Florence Tu, Moderator
This presentation will showcase a new, as yet barely explored "source frontier" in American immigration and ethnic and family historical research: the huge U.S. government investigative case file group known as Alien Registration Files or A Files, which encompass the fabric of America with immigrants entering from every country worldwide. In Chinese American Studies, these files contain informational and evidentiary documents that are vital for family historians and essential for understanding such subjects as American immigration policy/practices and the Chinese diaspora, as well as many other social science areas.
A BRIEF HISTORY OF THE A FILES AND THEIR RECORDS APPRAISAL STATUS
The National Archives and Records Administration conducts "appraisals" of "current use" and longer-lasting historical values for U.S. government records. Enduring public historical research possibilities play a major role in determining which federal records will be kept forever and become part of the National Archives. Approximately 2 percent of federal government records are appraised as having permanent historical value. Traditionally, twenty to thirty years after creation, these are supposed to--and often do--go into the custody of the National Archives for preservation and public research.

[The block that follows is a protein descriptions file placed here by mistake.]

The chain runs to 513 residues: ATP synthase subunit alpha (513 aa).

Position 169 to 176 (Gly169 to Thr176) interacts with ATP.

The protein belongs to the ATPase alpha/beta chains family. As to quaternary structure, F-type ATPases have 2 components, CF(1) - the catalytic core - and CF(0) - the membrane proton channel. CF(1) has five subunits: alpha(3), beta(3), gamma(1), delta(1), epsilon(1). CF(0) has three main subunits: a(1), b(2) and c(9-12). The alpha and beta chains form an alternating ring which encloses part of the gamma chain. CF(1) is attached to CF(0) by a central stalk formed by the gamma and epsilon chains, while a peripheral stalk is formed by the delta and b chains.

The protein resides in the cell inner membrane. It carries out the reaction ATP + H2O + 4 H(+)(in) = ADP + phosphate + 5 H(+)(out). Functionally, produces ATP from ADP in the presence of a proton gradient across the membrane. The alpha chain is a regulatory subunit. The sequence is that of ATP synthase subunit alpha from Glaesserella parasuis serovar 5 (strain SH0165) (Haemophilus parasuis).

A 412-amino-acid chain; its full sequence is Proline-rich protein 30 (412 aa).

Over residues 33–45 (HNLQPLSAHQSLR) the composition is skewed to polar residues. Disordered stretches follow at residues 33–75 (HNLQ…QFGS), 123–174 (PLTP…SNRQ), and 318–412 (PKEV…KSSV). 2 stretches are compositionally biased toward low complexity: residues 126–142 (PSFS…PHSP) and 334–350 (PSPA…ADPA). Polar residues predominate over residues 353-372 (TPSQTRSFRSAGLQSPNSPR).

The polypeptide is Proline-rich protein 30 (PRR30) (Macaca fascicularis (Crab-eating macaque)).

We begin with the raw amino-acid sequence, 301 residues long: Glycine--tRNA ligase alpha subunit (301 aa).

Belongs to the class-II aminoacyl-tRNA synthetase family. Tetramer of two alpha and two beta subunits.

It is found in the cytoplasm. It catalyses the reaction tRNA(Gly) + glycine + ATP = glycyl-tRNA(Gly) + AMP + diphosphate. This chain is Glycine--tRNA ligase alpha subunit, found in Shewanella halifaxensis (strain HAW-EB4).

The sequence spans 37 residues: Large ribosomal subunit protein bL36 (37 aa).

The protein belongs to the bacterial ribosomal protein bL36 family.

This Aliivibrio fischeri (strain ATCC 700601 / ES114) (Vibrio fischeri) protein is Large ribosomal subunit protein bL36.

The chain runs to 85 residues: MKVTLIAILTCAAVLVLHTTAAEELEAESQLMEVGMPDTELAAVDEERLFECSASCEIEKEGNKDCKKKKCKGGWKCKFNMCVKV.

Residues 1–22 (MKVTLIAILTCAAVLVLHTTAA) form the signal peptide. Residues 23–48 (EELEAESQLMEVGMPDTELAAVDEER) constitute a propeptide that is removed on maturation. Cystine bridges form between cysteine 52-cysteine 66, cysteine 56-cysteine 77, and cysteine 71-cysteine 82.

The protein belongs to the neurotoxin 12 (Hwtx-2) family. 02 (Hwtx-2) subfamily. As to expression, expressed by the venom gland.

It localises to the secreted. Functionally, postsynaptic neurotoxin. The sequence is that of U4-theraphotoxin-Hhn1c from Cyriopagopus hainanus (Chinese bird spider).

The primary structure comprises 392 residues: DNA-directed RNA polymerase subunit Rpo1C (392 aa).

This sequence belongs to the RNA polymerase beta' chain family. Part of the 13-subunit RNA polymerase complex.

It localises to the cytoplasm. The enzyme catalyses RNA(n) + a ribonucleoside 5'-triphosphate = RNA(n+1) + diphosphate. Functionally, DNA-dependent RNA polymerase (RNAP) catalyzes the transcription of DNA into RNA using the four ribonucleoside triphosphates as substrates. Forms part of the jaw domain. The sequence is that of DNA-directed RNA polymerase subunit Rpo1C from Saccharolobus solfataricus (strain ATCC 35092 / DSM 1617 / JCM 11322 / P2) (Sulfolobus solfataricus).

Under the Alien Registration Act of 1940, all aliens in the United States were required to register with the Immigration and Naturalization Service (today the U.S. Citizenship and Immigration Service). Investigative files created for every alien registered were called Alien Registration or A Files. In the 1950s, INS headquarters decentralized and consolidated A Files with many older files at its field offices. Beginning in 1956, records of any active INS investigation were "uploaded" into A Files.
In following decades, the value and volume of A Files--the main file system for all INS activities regarding immigrants--increased dramatically. In 1998, A Files at most NARA Federal Records Centers, except for those still stored at FRC San Bruno, were relocated to a central FRC in Missouri. All A Files remain covered by an older appraisal calling for destruction seventy-five years after closing.
Regional research communities know that NARA-USCIS now favors permanent retention for the A Files. However, they differ with NARA-USCIS's proposal to transfer to the National Archives only A Files covering persons born 105 or more years prior to...